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Coachwork by Vignale
One of Only Nine Vignale-Bodied Fiat 8Vs | Multiple Concours Award WinnerRichard Egizi, Woodland Hills, California (acquired 1958)Paul Forbes, California (acquired from the above in November 1992)Bruce Milner, Los Angeles, California (acquired from the above in Ocotober 2000)Private Collection, Los Angeles, California (acquired from the above in 2012)Current Owner (acquired from the above)
Pebble Beach Concours d’Elegance®, Pebble Beach, California, August 2002 (First in Class)Cavallino Classic, Classic Sports Sunday at Mar-A-Lago, Palm Beach, Florida, January 2013Amelia Island Concours d’Elegance, Amelia Island, Florida, March 2013 (Best in Class)McCall Motorworks Revival, Monterey, California, August 2013Quail Motorsports Gathering, Carmel Valley, California, August 2013 (Best in Class)St. James Concours d’Elegance, London, September 2013Concours d’Elengance Paleis Het Loo, Apeldoorn, The Netherlands, June 2014
Developed in secret, Fiat’s spectacular 106 Series 8V, Otto Vu, made its debut at the 1952 Geneva Motor Show, where it was immediately greeted with accolades from all who caught a glimpse of the sophisticated two-liter sports car. The 8V was an appropriate new vehicle for one of the great names in motor racing history, and it provided Fiat with a proud postwar competition legacy befitting the esteemed marque. As its name suggested, the 8V was equipped with an aluminum V-8 engine, ensuring that it was a serious contender in the popular two-liter class.
The aesthetic styles of the 8V were equally impressive with distinctive bodies produced in-house and a remarkable variety of stunning custom coachwork created by Italy’s most distinguished carrozzerie. Zagato, Ghia, Pinin Farina, and Vignale all created special series bodies for the 8V, including a number of dramatic one-of designs.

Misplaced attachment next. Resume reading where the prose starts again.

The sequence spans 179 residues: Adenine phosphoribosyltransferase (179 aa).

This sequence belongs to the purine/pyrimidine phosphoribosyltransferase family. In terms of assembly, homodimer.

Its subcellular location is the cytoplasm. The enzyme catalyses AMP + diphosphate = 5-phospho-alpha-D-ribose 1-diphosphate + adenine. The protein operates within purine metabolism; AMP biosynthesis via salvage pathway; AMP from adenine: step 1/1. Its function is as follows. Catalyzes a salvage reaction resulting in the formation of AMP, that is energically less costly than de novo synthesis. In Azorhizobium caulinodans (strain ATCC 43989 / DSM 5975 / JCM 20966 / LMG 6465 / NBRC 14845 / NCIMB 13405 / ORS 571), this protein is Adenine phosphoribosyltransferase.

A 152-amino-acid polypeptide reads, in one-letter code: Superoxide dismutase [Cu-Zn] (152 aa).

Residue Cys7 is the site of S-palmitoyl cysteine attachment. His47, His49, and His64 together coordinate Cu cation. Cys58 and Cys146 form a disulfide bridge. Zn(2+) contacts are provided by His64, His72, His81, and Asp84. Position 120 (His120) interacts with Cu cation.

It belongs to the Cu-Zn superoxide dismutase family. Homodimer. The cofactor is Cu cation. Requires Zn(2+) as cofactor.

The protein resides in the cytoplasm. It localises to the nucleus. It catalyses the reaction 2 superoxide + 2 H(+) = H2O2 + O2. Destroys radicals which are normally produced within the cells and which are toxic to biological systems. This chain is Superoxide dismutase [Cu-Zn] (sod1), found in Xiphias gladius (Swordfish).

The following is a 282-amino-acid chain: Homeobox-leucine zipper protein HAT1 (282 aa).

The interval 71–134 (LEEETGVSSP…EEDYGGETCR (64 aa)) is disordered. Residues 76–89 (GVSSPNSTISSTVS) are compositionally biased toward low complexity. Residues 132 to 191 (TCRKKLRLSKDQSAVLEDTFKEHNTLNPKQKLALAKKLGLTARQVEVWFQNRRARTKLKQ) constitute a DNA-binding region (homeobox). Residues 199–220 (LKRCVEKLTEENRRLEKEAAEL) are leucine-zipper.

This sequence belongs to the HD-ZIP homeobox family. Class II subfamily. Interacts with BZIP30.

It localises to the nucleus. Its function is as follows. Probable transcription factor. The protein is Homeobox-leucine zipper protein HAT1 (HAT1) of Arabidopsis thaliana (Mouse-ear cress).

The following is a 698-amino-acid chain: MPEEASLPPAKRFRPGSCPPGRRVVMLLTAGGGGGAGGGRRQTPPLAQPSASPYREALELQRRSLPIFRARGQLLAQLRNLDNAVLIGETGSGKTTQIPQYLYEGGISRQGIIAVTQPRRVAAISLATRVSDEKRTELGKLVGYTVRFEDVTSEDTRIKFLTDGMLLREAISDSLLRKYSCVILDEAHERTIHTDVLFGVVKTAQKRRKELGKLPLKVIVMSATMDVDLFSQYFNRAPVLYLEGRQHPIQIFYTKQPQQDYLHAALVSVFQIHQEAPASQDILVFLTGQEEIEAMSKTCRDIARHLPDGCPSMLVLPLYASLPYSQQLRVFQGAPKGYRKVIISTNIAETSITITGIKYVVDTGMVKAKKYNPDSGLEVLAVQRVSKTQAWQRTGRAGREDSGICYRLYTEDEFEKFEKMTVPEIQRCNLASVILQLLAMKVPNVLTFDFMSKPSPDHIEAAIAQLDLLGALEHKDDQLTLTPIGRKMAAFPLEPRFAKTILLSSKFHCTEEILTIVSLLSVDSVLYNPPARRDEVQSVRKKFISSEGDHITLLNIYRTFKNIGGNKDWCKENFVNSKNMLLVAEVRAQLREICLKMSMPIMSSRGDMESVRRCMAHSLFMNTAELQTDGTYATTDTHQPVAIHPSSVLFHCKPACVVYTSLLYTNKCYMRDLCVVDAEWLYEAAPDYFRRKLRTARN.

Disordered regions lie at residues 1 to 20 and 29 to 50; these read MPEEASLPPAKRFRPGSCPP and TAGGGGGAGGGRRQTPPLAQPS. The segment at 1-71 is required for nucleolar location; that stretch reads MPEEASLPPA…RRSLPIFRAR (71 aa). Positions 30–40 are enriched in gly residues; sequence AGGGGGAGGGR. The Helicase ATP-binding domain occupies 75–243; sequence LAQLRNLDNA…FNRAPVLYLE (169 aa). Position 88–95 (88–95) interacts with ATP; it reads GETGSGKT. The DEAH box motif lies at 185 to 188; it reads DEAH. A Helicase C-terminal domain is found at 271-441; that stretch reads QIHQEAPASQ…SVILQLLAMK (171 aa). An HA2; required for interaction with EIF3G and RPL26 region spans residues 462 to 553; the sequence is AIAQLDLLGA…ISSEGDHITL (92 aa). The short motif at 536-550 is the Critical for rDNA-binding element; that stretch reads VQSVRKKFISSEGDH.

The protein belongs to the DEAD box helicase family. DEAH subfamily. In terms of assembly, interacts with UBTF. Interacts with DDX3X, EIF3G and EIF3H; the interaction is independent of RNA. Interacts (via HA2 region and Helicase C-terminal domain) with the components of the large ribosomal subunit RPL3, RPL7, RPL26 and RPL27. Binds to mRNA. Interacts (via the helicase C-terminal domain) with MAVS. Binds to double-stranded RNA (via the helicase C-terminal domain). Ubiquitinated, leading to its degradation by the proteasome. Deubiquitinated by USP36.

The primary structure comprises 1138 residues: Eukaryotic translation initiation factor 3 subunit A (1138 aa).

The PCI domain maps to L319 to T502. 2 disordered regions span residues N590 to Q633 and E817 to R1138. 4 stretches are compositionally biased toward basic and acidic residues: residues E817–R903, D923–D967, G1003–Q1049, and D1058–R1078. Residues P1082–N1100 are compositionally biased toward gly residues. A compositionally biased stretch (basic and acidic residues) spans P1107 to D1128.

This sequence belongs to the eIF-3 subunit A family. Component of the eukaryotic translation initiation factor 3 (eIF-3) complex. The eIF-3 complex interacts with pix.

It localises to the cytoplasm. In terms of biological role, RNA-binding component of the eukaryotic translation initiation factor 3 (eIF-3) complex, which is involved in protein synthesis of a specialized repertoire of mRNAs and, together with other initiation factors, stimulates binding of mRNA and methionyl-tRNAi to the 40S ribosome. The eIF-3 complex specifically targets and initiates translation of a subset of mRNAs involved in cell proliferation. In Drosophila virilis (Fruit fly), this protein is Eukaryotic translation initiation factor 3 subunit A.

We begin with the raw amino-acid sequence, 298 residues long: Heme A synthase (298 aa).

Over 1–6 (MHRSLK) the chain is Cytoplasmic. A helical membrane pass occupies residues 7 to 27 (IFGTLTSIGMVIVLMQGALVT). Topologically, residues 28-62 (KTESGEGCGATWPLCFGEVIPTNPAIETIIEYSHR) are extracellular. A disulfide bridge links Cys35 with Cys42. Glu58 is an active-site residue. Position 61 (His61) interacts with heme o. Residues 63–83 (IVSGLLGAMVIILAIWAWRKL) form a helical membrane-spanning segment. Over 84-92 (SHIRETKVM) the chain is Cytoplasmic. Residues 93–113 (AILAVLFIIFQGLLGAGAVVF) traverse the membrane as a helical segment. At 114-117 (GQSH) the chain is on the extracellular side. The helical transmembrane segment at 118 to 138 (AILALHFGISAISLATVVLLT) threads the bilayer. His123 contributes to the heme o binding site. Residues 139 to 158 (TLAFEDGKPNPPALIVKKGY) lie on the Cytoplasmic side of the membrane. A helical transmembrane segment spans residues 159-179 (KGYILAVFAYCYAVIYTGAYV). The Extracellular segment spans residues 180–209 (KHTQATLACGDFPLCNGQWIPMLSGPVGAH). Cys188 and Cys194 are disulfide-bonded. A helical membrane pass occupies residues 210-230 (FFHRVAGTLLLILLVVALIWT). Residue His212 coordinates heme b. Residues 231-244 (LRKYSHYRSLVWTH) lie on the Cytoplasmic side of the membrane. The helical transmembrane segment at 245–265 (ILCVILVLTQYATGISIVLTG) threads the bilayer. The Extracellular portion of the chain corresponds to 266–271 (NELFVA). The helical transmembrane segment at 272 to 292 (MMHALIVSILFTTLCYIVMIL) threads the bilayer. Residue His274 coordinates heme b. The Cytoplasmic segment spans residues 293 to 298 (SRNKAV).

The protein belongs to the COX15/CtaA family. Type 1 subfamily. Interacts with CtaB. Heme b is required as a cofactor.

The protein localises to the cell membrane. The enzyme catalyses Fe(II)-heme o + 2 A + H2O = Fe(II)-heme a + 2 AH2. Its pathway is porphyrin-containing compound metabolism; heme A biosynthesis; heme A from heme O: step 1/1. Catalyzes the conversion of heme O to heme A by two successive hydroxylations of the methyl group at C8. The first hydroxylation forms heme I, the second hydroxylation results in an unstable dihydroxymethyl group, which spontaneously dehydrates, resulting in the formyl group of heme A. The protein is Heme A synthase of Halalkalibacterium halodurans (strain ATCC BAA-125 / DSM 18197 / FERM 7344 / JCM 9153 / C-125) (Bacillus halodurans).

Although the 8V is best remembered for its unique engine and avant-garde styling, the chassis was arguably the most advanced aspect of the car. Featuring fully independent suspension and innovative construction techniques, the 8V possessed a chassis that made the contemporary Alfa Romeos, Maseratis, and Ferraris seem dated. As a result, the 8V offered phenomenal handling, yet retained a degree of comfort unheard of in such a short-wheelbase car.
The 8V made its mark as a very fast two-liter sports car driven by well-heeled private owners who, throughout the 1950s, campaigned their cars with success in the great road races, hill climbs, and rallies of Continental Europe. Only 114 of these marvelous Italian gems were produced from 1952 to 1954, yet they maintain a reputation as the most important sporting Fiats produced after WWII.
Of the 114 8Vs, 58 were factory-bodied cars (the first six chassis were built by Siata for Fiat) designed by Rapi and built in two series (30 Series 1 single headlight cars and 28 Series 2 cars with slanting quad headlights). In addition, there were three chassis shipped from Torino with no records as to their eventual destination. Pininfarina bodied one car. Zagato outfitted 21 cars of its own design and an additional six coupes known as Elaboratas, essentially a factory Rapi body modified by Zagato to include the typical double-bubble roofline, a feature common to many Zagato cars. Ghia completed 15 cars, and included in this total are six futuristic Supersonic cars with their space age design features. Vignale built a total of 10 cars comprising one convertible and nine coupes, each distinctly different. This particular car, 000051, is one of the nine Vignale-bodied coupes.